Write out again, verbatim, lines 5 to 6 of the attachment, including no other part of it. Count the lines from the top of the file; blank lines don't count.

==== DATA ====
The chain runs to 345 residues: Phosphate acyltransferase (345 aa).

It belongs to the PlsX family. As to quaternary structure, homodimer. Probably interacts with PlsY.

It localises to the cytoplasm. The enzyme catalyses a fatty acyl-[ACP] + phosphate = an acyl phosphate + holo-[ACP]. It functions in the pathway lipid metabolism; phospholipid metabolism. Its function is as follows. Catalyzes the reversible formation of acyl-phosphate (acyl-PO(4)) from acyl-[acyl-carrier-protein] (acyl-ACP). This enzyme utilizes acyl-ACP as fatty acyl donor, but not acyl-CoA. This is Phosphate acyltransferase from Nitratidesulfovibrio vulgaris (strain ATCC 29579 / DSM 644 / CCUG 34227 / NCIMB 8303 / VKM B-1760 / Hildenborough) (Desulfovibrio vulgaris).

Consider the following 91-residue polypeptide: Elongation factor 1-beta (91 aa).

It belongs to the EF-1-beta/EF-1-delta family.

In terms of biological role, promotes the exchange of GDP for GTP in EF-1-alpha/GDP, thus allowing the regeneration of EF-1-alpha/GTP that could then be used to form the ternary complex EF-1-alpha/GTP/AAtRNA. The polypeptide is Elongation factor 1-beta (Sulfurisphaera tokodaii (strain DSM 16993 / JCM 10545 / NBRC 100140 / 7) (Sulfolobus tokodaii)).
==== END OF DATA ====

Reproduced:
It belongs to the EF-1-beta/EF-1-delta family.

In terms of biological role, promotes the exchange of GDP for GTP in EF-1-alpha/GDP, thus allowing the regeneration of EF-1-alpha/GTP that could then be used to form the ternary complex EF-1-alpha/GTP/AAtRNA. The polypeptide is Elongation factor 1-beta (Sulfurisphaera tokodaii (strain DSM 16993 / JCM 10545 / NBRC 100140 / 7) (Sulfolobus tokodaii)).